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In the distance you hear a deep hum – as it gets closer, you see a gleaming aircraft appear on the horizon and suddenly you break out in goose bumps as a gleaming vintage World War II (WWII) aircraft passes over you at top speed. Maybe I’m the only one that gets giddy when I hear those old war birds, or maybe there are more out there that can barely contain themselves when old aircraft come to life once again. Today, I’ll list my three favorite warbirds from WWII along with a little history about their important role in our history.
#1: The B-29 Superfortress
Quite possibly the hardest-working aircraft ever designed in WWII, the Boeing B-29 Superfortress was designed in response to a request from the United States Army Air Corps for a pressurized, long-range, bomber aircraft. Clocking out at over 350 miles per hour (mph) in cruise, the Superfortress could attain altitudes at over 30,000 feet with a wingspan at over 140 feet long.
The Superfortress also came equipped with four, remotely controlled turrets – the General Electric Central Fire Control System. Among the first of its kind, these turrets were controlled via analog electrical instrumentation. Additionally, the B-29 was the first fully-pressurized bomber aircraft providing safety and comfort for its crew. Almost 4,000 of these “super bombers” were built by Boeing to aid in the war effort.
Today, only 22 B-29s are in existence with one still flying which you may have seen at places such as AirVenture in Oshokosh, WI – this B-29 is affectionately dubbed “Fifi”.
#2: The P-51 Mustang
Next up we have the P-51 Mustang. This gleaming gem was used as a long-range, single-pilot fighter, and a fighter-bomber during WWII, the Korean War and various other conflicts. Designed in 1940 by the American company, North American Aviation, it was in response to the licensing requirements of the British Purchasing Commission.
First flown operationally by the Royal Air Force (RAF), the Mustang was used as a tactical-reconnaissance aircraft and a fighter-bomber. Due to the Rolls-Royce engine in the P-51B/C model, the fighter could perform at altitudes above 15,000 feet allowing it to match or better the Luftwaffe’s fighters – I wonder what they did for oxygen up there?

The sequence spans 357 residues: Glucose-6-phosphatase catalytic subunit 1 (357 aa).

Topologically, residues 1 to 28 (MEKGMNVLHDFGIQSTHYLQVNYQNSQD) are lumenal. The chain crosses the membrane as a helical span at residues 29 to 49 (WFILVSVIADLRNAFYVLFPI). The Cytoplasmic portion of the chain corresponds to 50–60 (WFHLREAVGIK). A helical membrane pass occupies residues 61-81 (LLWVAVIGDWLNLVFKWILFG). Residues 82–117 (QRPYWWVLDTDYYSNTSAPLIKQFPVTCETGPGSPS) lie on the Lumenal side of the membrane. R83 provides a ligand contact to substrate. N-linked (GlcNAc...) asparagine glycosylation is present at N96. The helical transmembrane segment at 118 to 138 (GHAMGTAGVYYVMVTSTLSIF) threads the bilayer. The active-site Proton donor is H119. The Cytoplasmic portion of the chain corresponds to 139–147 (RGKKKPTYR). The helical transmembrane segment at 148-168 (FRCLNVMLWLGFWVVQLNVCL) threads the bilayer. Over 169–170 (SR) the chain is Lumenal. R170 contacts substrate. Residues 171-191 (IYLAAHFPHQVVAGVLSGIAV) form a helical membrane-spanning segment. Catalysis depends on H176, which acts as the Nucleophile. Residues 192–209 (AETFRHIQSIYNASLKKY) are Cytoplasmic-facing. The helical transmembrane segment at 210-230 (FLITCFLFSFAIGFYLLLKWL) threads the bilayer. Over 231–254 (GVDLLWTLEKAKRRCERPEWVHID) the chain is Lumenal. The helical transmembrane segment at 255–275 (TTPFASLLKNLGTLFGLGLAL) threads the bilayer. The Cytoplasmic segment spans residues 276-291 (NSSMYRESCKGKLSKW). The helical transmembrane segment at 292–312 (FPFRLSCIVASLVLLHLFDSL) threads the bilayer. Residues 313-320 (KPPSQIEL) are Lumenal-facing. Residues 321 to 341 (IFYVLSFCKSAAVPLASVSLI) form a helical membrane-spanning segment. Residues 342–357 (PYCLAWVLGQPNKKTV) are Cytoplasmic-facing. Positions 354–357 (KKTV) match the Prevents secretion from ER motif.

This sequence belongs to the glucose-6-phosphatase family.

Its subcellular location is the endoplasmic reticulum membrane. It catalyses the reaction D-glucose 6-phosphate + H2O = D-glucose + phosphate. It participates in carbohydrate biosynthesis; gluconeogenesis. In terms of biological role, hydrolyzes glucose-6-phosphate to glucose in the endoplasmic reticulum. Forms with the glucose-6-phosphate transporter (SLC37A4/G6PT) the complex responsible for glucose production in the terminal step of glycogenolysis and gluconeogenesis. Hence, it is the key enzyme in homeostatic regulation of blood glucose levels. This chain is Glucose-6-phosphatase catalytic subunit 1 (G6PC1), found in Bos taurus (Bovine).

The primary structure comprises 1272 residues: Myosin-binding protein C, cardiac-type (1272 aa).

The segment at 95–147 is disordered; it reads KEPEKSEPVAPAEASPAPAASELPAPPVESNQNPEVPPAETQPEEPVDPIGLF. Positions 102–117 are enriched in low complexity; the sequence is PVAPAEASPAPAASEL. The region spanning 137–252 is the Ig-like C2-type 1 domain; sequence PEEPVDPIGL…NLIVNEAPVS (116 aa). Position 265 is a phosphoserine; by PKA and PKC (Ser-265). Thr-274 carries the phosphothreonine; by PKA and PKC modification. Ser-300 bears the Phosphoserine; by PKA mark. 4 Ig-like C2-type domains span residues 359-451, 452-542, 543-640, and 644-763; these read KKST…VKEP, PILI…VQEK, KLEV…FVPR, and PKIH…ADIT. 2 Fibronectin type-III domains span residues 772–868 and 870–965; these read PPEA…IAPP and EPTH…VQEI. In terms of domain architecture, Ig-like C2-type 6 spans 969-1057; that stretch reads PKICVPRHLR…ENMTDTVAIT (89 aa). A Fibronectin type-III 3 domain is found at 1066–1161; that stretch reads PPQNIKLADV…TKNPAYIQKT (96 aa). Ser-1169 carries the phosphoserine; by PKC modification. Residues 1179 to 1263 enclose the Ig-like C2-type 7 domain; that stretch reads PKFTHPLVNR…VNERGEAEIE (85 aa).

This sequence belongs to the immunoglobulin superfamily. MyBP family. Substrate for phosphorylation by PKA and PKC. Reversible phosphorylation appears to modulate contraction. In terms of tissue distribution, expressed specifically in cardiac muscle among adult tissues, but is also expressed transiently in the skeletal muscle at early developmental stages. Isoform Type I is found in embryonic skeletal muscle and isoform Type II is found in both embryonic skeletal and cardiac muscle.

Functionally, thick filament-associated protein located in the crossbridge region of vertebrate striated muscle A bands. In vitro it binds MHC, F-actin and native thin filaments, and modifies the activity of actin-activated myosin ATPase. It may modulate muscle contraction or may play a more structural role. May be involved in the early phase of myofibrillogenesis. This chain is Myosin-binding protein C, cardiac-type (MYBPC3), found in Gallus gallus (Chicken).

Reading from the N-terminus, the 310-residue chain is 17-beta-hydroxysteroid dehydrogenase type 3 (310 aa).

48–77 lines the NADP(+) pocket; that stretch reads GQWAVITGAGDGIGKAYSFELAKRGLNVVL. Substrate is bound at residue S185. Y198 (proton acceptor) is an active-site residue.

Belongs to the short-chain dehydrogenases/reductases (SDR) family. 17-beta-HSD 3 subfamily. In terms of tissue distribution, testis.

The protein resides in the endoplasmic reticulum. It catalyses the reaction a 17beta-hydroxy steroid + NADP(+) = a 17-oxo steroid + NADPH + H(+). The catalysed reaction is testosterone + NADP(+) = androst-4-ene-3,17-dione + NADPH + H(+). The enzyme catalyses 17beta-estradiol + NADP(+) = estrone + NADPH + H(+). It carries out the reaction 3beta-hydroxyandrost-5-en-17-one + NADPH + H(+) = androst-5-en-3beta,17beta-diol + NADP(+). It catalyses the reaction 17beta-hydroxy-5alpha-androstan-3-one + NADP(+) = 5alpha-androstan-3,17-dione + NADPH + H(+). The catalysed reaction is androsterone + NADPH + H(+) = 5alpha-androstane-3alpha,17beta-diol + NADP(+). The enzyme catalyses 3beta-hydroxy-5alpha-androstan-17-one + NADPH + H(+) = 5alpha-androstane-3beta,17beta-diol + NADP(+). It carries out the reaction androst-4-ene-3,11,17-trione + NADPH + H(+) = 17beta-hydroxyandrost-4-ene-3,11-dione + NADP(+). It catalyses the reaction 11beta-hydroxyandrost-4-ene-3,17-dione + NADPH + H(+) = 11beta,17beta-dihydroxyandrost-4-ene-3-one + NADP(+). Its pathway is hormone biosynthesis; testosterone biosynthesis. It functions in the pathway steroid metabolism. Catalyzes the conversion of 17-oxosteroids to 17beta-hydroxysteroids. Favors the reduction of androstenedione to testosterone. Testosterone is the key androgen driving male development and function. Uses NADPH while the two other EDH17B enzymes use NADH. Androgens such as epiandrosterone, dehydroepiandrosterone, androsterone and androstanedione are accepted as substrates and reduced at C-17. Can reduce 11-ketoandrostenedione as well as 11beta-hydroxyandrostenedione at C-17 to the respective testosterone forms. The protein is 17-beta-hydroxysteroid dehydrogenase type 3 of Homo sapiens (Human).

Not limited to just Europe, the P-51 was flown in many conflicts including the North African, Mediterranean, and Italian theaters and was used in the Pacific War against the Japanese. During the Korean War, it was used as the main fighter aircraft until jet aircraft took over that role with the advent of new technology. Despite the new technology, the Mustang was used until the early 1980s in conflicts.
Now, these amazing fighters are owned by private collectors, on display in museums, and still flown in many airshows all over the country. It just goes to show one that after even 50 years, this amazing aircraft still exists – what a testament to American engineering!
#3: The B-25 Mitchell
Dubbed the “Mitchell Bomber” after Major General William “Billy” Mitchell, the B-25 is another bomber that served in every theater of WWII in addition to remaining in service which spanned four decades. With nearly 10,000 of these twin-engine bombers built, like many other aircraft, this design came at the request of the Army Air Corps.
Going up against other aircraft manufacturers such as Douglas, North American Aircraft (NAA) went on to design the most military aircraft in United States history. NAA was also the only company to simultaneously produced bombers, fighters, and trainers. Among some of the most notable missions the Mitchell flew was the “Doolittle Raid” in 1942 led by Lieutenant Colonel Jimmy Doolittle on the mainland of Japan four months after the attack on Pearl Harbor.
Over the years, the B-25 had a few variants in design that included equipment for de-icing, anti-icing, and gunship modifications making it a versatile war-time platform. The B-25 proved to be a formidable airframe and was used around the world for war-time activities in the United Kingdom, Australia, and the Netherlands.
And Your Favorites Are?
While many of these aircraft were designed to subdue our enemies overseas, I can’t help but marvel at the ingenuity of American aerospace engineers and the sheer beauty of these aircraft. My favorite part about being in Oshkosh for AirVenture is watching the reenactment of the Doolittle Raid and the tributes to aerospace egineers, not to mention all the privately restored warbirds on display.
So, what’s your favorite warbird?